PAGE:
Percent toe ash was selected as a measure of bone mineralization since it is a well-established method of determining bone mineralization rather than tibia ash because of the simplicity of toe collection and preparation compared with that required for bone ash. Hence, no ether extraction or removal of flesh tissue is required when using toe ash as the measure of bone mineralization. At the end of the 21 day experimental period for each experiment all chicks were killed and the middle toes of each chick were removed at the tarsometatarsal/P3 joint with the skin intact. The toe tip containing the nail was removed and discarded, then each toe was cleaned of any adhering foreign material with a wet paper towel and pooled by pen for toe ash analysis. Each set of toes was dried in an oven for 48 hours at 100◦C, then ashed in a muffle furnace at 550◦C for 14 hours to determine percent toe ash.
Results indicated that the effect of P in this study was highly significant. This meant that in the control and IMTX treatments when P in the diet increased feed consumption and body weight of chicks also increased. Feed conversion also improved as dietary P increased. There was no effect on body weight, feed consumption or feed conversion from feeding IMTX at 1.0 or 2.0% of the diet at any dietary P concentration. Toe ash was significantly lower when available P was deficient in the diet but was not affected by the addition of IMTX at any dietary P concentration. Even though, IMTX contains Al in its structural matrix, the data collected in this study clearly alidate the fact that the Al in IMTX is not free to bind P in the digestive tract. Thus, if a feed mixing error occurs and IMTX is added to poultry diets at up to 8 times the recommended level no detrimental effects on bird performance should be expected (Miles and Henry, 2007b).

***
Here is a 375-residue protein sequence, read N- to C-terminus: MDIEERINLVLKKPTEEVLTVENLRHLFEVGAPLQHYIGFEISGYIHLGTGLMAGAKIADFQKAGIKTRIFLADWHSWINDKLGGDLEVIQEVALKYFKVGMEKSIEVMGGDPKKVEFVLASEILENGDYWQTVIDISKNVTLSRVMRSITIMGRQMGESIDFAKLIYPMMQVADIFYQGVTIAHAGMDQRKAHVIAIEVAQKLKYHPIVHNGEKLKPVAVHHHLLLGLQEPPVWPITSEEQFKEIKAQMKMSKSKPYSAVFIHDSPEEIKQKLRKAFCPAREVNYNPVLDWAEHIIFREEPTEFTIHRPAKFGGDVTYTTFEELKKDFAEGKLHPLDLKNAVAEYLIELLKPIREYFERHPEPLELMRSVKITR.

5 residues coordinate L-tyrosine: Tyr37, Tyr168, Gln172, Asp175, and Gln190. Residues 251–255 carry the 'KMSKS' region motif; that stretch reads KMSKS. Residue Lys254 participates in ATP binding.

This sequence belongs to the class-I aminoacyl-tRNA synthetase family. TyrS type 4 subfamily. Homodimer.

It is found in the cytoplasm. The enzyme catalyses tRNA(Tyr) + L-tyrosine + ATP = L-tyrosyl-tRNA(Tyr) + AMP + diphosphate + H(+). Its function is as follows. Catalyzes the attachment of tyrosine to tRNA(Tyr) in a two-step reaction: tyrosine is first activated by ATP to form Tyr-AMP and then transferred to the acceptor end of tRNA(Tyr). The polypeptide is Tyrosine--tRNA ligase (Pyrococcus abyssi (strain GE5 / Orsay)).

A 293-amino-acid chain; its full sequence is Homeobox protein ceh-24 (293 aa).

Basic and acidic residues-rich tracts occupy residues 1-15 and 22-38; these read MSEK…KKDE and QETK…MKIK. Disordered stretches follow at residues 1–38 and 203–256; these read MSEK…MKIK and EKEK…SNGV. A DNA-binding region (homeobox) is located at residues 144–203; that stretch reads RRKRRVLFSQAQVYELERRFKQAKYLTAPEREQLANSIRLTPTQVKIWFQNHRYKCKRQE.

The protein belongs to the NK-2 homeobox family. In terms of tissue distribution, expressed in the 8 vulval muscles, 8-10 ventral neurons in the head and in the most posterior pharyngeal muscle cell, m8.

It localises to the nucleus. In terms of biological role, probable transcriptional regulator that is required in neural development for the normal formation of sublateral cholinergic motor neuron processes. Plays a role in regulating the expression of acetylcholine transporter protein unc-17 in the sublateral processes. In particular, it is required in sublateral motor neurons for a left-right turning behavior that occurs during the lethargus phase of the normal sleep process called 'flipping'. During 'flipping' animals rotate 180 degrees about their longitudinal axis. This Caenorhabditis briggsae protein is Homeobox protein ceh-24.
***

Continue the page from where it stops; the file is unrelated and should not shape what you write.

Note: A complete description of this experiment conducted at the University of Florida and the
data collected in the experiment can be found in the referenced publication (Miles and Henry, 2007b) located in
the footnote below. The information presented in this issue of MILWHITE’S INFORMATION PAGE was compiled by
Dr. Orlando Osuna, Director of Health Science at Milwhite, Inc. and Dr. Richard Miles, Professor Emeritus,
University of Florida, Gainesville, FL, USA.
Miles, R.D. and P.R. Henry. 2007a. Safety of Improved Milbond-TX® when fed in broiler diets at greater than
recommend levels. Animal Feed Science and Technology. 138:309-317.
Miles, R.D. and P.R. Henry. 2007b. Safety of Improved Milbond-TX® when fed in broiler diets limiting in available
phosphorus or containing variable levels of metabolizable energy. Journal of Applied Poultry Research. 16:412-
Ledoux, D.R., G.E. Rottinghaus, A.J. Bermudez and M. Alonso-Debolt. 1999. Efficacy of a hydrated sodium
calcium aluminosilicate to ameliorate the toxic effects of aflatoxin in broiler chicks. Poultry Science 78:204-210.